Dred Scott v. Sandford

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Dred Scott v. Sandford

Dred Scott was born a slave in the state of Virginia around the 1800's. Around 1833 he was purchased from his original owner, Peter Blow, by John Emerson, an officer in the United States Army. Dr. Emerson took Dred Scott to the free state of Illinois to live, and under it's constitution, he was eligible to be free. In around 1836, Dred Scott and his owner moved to Wisconsin territory, a territory that was free under the Missouri compromise. It was in Wisconsin that Dred Scott met and married Harriet Robinson. John Emerson was transferred in 1837 to Ft. Jessup, Louisiana, were he met and married Irene Sandford. Dred Scott and his wife followed Dr. Emerson and his wife from duty station to duty station; they ended up in St. Louis Mo. In May 1840 Dr. Emerson was ordered to war in Florida. Dred Scott remained in St. Louis with his family and Mrs. Emerson. Dr. Emerson returned home after the war, and relocated to Iowa. This time he left the Scotts behind and rented them out. This would be the last time Scott would see Dr. Emerson. Dr. Emerson passed away in 1843, leaving the Scott family to his wife, Irene. In 1846 Dred Scott attempted to buy his freedom from Mrs. Emerson, who refused his offer. With the help and encouragement of John Anderson, their minister, Dred Scott decided to sue.

Dred Scott lost his first case in a lower St. Louis court because he could not prove that he was owned by the Emerson family at all. A second trial took place in January 1850, Dred Scott and his family were declared "Free." Unhappy with the decision, Mrs. Emerson appealed, and in 1852 the Missouri Supreme court reversed the decision. New attorneys were needed because his first attorney had passed away. ...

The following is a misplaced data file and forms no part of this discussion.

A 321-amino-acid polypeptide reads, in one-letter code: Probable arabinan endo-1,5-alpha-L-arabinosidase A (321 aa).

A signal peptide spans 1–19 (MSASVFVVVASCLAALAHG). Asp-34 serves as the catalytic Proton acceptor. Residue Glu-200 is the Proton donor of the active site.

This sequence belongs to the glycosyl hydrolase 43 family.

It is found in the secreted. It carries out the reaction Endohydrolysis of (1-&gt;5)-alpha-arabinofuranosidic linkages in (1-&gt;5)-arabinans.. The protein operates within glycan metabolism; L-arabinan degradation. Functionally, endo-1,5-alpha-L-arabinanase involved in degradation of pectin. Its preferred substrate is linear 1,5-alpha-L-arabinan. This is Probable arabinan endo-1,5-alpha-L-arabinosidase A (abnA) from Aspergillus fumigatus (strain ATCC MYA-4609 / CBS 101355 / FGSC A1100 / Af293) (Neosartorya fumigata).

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...he Supreme Court was also considered the "worst ever rendered" and was overturned by the 13th and 14 amendment to the constitution. They abolished slavery and declared "all persons born in the United States to be citizens of the United States."

The argument of the Dred Scott case was not over human rights, but more of property rights. In the 1800's slaves were considered valuable property, like jewelry or cars. If Dr. Emerson would have driven his Porsche up to Illinois from Missouri, and it is illegal in Illinois to even own a vehicle, could his car be impounded once you returned to Missouri? Today society knows that this type of behavior is unacceptable. We also acknowledge that we as a society have grown and know better than that in this day and age. Americans and our political culture will continue to grow each and everyday, as we learn from our mistakes.
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